Try reducing your intake of refined carbohydrates and added sugars, all of which tend to spike blood glucose. When you do eat carbohydrates, pair them with protein, fat, and fiber to lessen the chance of a glucose spike. 

Blood sugar spikes are often followed by reactive hypoglycemia, when the body overcorrects the spike and blood sugar plummets. These blood sugar crashes can lead to cravings for starchy or sweet foods, which can impact your health goals. 

Eat a variety of fruits and veggies. Fruits and veggies are loaded with micronutrients, and micronutrients help support hormonal processes. 

Up your protein intake. Protein helps support muscle protein synthesis, which helps us build muscle from resistance training. Remember, muscle helps support hormonal balance. Plus, muscle is protective against insulin resistance. Muscle also boosts your calorie burn. 

How much do you need? The recommended daily allowance is about 0.4 grams of protein per pound of bodyweight. But if you’re trying to support hormonal health and muscle mass, you need to double that to at least 0.8 grams of protein per pound of bodyweight. Be sure that you are consuming complete proteins, forms that contain all essential amino acids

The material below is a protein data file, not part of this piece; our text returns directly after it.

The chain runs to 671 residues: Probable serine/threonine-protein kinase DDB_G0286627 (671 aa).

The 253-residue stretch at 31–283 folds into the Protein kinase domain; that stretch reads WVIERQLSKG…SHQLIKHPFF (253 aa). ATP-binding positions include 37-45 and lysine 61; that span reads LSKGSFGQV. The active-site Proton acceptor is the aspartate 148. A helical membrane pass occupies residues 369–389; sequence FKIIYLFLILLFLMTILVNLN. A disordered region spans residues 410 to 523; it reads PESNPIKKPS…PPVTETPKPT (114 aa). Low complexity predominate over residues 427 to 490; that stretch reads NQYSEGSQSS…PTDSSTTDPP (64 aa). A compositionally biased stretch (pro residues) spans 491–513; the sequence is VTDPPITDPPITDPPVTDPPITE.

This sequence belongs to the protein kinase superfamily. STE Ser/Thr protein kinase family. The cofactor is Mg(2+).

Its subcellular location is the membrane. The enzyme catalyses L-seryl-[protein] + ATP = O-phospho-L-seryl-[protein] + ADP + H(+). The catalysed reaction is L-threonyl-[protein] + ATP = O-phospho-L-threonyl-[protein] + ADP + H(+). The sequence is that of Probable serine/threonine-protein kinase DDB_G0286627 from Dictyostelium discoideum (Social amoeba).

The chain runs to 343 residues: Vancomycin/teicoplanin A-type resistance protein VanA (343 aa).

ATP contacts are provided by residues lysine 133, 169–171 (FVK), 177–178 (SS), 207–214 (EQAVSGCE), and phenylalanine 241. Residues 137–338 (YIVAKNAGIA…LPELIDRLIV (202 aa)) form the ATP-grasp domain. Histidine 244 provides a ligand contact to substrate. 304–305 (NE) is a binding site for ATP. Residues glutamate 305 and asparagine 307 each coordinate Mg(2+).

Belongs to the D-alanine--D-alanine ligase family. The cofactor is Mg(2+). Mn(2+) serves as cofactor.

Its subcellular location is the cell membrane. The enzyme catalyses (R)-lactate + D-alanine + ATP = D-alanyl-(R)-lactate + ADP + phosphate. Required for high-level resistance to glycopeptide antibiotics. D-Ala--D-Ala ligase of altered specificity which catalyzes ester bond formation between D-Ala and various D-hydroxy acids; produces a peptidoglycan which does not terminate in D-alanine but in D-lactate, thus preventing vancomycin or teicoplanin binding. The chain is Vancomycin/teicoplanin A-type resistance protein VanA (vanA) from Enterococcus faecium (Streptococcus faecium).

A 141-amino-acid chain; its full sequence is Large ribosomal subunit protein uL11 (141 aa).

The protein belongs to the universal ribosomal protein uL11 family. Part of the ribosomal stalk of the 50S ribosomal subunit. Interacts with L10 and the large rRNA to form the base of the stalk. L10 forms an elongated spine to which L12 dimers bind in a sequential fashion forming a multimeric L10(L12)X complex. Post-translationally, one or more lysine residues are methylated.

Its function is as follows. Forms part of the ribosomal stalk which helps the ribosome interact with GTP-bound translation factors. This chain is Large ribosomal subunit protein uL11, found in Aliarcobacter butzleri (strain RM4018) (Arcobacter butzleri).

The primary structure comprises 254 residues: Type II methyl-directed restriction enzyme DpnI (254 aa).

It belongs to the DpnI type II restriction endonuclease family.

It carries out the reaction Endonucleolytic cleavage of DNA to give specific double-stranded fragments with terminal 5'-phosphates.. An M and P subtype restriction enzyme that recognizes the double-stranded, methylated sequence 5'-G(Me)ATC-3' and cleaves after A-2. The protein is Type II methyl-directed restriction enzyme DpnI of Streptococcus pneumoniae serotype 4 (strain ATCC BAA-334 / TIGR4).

Eat more healthy fats. In past decades, fats got a bit of a bad rap. But healthy fats — like those in avocados, fish, nuts, olives, olive oil, and grass-fed red meat — are excellent for your health and crucial for hormone balance in both men and women

Avoid ultra-processed foods as much as possible. Ultra-processed foods are often laden with added sugar and other additives. Plus, they may disrupt hormonal balance. They also tend to be packaged with materials that contain endocrine-disrupting chemicals, which could further lead to hormonal imbalance. 


Middle age tends to be when we start to notice hormonal imbalances from shifts in levels. But dietary and lifestyle changes can support your hormones and overall health. You got this! 

Find the nutrition you need on this week’s menu.